The Solar and Heliospheric Observatory (SOHO) spotted an unusual object identified as a triple comet flying past the Sun in early August. Although the satellite captures comets all the time-- most of which are Kreutz sungrazers-- the particular object is not a member of the said family, making it a rare find.
SOHO, a robotic satellite launched by NASA and ESA, collects data from the Sun by observing its various activities and behavior. While gazing at the star in early August, the satellite spotted three comets flying nearby.
"It was a triple comet," said Karl Battams of the Naval Research Lab in Washington DC. "The two main components are easy to spot, with the third, a very faint, diffuse fragment following alongside the leading piece."
Usually, comets captured by SOHO flying past the Sun are members of the Kreutz sungrazers family-- fragments of a massive comet that shattered more than 1 000 years ago.
The comet was first spotted on August 5, 2020, by amateur astronomer Worachate Boonplod. At discovery, it was just a tiny faint smudge near the edge of the C3 coronagraph images recorded SOHO's Large Angle Spectrometric Coronagraph (LASCO) instrument.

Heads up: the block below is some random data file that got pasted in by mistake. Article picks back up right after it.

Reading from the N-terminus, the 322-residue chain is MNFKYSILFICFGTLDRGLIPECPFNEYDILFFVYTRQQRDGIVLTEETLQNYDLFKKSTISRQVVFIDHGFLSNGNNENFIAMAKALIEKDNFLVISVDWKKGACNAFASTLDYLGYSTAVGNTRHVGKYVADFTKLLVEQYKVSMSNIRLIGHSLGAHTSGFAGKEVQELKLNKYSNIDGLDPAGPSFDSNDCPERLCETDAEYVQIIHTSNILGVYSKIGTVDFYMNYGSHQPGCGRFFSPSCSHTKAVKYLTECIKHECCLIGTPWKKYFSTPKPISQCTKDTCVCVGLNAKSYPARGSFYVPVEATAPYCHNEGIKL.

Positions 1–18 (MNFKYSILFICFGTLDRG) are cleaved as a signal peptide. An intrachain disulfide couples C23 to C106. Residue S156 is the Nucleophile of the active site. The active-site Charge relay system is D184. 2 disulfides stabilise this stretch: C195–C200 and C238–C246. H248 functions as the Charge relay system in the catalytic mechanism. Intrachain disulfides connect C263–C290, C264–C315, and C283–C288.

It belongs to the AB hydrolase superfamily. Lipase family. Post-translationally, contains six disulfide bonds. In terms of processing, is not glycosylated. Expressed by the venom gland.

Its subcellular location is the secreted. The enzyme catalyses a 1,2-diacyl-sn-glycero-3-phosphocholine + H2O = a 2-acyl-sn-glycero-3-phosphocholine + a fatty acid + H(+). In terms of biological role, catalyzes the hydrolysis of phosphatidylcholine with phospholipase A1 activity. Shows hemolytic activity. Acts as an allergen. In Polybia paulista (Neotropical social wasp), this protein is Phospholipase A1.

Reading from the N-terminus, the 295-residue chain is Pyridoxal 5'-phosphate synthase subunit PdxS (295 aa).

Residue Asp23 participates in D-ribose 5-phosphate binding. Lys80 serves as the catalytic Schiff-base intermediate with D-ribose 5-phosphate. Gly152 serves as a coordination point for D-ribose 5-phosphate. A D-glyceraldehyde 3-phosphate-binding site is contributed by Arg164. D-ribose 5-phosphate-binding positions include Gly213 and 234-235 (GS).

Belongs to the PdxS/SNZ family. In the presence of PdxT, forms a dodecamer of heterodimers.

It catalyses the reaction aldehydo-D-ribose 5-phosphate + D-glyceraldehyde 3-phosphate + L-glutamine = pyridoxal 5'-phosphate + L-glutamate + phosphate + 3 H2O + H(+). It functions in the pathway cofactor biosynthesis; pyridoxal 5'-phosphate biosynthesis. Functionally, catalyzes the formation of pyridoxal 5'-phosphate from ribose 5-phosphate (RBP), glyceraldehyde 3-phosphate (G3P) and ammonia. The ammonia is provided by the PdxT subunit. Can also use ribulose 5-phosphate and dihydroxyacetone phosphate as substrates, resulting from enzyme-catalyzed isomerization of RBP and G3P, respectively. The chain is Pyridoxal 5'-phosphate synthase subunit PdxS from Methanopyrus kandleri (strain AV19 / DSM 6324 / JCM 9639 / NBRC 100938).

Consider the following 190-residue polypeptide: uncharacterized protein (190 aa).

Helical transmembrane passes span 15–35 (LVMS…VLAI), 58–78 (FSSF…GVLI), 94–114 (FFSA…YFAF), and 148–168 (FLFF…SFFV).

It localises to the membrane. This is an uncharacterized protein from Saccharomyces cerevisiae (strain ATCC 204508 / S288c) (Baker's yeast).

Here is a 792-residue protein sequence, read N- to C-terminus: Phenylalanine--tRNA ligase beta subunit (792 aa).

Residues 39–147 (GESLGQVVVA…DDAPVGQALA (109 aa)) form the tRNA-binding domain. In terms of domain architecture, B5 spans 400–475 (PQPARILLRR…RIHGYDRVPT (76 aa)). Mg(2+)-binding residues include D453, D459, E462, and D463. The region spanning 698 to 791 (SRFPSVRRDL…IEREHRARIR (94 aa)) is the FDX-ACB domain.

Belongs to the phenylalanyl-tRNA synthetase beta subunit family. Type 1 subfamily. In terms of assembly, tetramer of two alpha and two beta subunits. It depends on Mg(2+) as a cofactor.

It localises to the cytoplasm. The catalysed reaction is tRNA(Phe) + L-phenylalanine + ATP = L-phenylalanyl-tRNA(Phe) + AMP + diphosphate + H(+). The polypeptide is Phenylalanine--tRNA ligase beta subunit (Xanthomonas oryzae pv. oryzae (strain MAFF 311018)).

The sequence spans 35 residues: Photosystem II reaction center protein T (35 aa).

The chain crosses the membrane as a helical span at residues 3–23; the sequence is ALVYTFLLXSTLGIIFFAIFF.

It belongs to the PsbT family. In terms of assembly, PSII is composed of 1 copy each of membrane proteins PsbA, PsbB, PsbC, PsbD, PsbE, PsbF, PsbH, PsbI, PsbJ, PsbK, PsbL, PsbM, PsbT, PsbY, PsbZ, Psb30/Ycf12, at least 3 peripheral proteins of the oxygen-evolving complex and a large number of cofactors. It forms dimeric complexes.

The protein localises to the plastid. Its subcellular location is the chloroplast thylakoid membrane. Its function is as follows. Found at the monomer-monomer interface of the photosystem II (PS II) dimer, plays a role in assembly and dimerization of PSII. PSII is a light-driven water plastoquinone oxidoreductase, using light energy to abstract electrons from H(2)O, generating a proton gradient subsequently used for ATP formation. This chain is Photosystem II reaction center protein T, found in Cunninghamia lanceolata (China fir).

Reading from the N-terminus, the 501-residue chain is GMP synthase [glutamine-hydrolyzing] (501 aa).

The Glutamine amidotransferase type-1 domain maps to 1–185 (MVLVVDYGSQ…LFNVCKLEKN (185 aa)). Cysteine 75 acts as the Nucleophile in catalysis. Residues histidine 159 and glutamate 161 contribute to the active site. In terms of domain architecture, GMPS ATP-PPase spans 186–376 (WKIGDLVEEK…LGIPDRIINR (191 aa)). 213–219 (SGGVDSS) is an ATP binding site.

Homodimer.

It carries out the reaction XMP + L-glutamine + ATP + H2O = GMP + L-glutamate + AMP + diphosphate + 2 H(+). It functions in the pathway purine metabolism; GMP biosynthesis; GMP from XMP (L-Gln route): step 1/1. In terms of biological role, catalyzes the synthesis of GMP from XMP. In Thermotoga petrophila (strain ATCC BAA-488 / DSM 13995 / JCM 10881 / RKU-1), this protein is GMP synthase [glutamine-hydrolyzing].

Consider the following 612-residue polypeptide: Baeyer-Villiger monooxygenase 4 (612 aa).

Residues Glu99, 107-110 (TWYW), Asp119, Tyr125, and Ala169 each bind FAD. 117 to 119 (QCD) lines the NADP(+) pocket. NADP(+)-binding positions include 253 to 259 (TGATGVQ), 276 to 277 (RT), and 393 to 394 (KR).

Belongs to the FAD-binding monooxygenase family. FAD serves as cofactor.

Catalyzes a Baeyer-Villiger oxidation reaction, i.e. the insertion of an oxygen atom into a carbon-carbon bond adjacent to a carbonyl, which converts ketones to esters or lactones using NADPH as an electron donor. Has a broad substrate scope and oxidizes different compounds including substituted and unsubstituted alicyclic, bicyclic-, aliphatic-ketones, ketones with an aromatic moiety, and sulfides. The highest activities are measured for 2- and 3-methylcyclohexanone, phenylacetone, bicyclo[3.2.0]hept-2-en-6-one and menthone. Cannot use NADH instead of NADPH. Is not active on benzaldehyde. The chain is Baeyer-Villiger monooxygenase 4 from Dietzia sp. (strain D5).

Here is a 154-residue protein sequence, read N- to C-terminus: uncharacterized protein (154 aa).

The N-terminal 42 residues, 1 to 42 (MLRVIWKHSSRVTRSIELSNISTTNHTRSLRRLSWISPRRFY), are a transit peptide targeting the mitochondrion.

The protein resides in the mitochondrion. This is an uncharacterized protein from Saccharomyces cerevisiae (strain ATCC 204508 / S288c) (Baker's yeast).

As it neared the Sun over the next day or so, the smudge became increasingly elongated, ultimately hinting that it may be two comets pretending to be one!
Image credit: ESA/NASA/SOHO/Karl Battams
Since the observatory launched 25 years ago, the satellite has discovered more than 3 000 members of the family. According to NASA, only about four percent or around 175 comets spotted by the satellite are not part of the sungrazers.
Thus, comets that are not part of the Kreutz family are considered unusual. After observing the triple comet's trajectory, Battams noted that they are not part of the fragments family, and it is not yet clear where the objects originated.
"Its orbit doesn't match. We're not yet sure where it came from," he said, also pointing out that the brightness is fading. This indicates that the comets will soon disappear.
"Unfortunately, the prognosis for small fragmenting comets like this is not good. This was probably this comet's first and last pass by the sun, as it has likely now crumbled away entirely. But SOHO will continue to keep watching the sun, and waiting for our next special cometary offering to come along."
Featured image credit: ESA/NASA/SOHO/Karl Battams